Over the last months, the breadth of medical care given to the nearly 300 new patients seen weekly across departments, including maternity, surgery and pediatrics, has been improving, and quality drugs are now available for free. “Pediatrics is one of the most important components of the hospital’s services,” said Dr. Dorian Job, MSF medical coordinator .
“In Afghanistan, we often talk about the high levels of maternal mortality, when in fact child mortality can be up to ten times higher.” The pediatric department admits nearly half of the hospital’s patients, five to ten percent of which are newborns requiring special attention. “We’re seeing around 20 new children a day,” said Dr. Sergio Cabral, MSF’s pediatric doctor. “With only 16 beds in two wards, we’re stretched to capacity, so we put nine extra beds in the corridors. Clearly, this situation is far from ideal, which is why we are hoping to expand the pediatric ward soon.” As such, Dr. Cabral’s main goal over the past months has been to train pediatric staff in proper diagnosis and treatment. “Even simple coaching can help to change the way patients are managed here. We’re saving children who otherwise might be misdiagnosed and given the wrong treatment.”
Fourteen-month old Guhl was admitted two days ago with severe dehydration, malnutrition and infection. Her mother Jamila, 30, describes a pattern common among desperate parents here in Helmand. “My daughter has had diarrhea for the last four months,” she said. “We tried many private clinics that prescribed lots of different medicines which were very expensive, but nothing worked. When she became unconscious, they told me to bring her here.” On arrival, Guhl was immediately put on a drip containing a mixture of salts, lactate and glucose, along with oral rehydration salts and special milk.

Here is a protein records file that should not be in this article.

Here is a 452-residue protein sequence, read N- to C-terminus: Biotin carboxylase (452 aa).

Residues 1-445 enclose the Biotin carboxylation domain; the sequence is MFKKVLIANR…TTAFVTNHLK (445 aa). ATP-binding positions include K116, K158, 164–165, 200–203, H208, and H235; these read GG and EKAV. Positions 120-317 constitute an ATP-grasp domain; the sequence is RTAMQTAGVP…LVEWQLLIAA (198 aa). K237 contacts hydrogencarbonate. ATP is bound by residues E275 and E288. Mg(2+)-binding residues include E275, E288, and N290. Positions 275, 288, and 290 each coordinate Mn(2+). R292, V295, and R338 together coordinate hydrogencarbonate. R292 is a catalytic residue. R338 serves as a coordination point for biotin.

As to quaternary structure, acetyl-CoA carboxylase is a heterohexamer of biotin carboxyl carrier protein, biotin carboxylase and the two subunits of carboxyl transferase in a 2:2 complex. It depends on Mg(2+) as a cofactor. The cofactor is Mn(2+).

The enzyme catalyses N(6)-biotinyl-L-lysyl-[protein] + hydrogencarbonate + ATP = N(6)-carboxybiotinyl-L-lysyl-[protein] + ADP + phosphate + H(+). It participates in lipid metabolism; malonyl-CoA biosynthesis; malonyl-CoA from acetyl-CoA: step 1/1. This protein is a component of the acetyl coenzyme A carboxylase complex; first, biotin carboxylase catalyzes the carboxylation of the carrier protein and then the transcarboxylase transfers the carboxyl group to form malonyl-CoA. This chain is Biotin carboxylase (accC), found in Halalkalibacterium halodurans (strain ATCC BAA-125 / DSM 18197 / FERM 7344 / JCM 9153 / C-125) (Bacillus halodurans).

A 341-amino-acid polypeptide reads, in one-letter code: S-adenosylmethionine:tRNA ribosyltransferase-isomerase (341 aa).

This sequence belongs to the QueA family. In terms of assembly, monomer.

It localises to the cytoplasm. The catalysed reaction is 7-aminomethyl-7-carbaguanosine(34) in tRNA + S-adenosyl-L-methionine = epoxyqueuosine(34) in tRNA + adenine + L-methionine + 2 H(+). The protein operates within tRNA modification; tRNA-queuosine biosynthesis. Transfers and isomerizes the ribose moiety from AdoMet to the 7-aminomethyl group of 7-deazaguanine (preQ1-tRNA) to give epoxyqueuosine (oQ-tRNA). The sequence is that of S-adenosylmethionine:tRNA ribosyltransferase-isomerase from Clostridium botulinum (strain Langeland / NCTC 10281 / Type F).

“It’s a really simple treatment, but with a child as fragile as Guhl, it has to be given and monitored properly,” stressed Dr. Cabral. “We advise staff here that simply giving antibiotics for diarrhea can be potentially fatal if they are prescribed incorrectly, whereas careful rehydration and feeding can be very effective. Guhl is awake and stable now, with children, small changes can mean big improvements.” Since January 2010, over 1,500 children have received care in Boost hospital’s pediatric department.
* Names have been changed to protect the anonymity of the patients.
MSF chooses to rely solely on private donations for its work in Afghanistan, and does not accept funding from any government. In addition to its support to Boost hospital in Lashkargah, MSF currently supports Ahmed Shah Baba hospital in eastern Kabul. In both locations, MSF aims to provide life-saving and free medical care using effective drugs, working in all areas including maternity, pediatrics, surgery and emergency rooms. MSF will be extending its support to hospitals and rural health centres in other provinces in Afghanistan towards the end of 2010.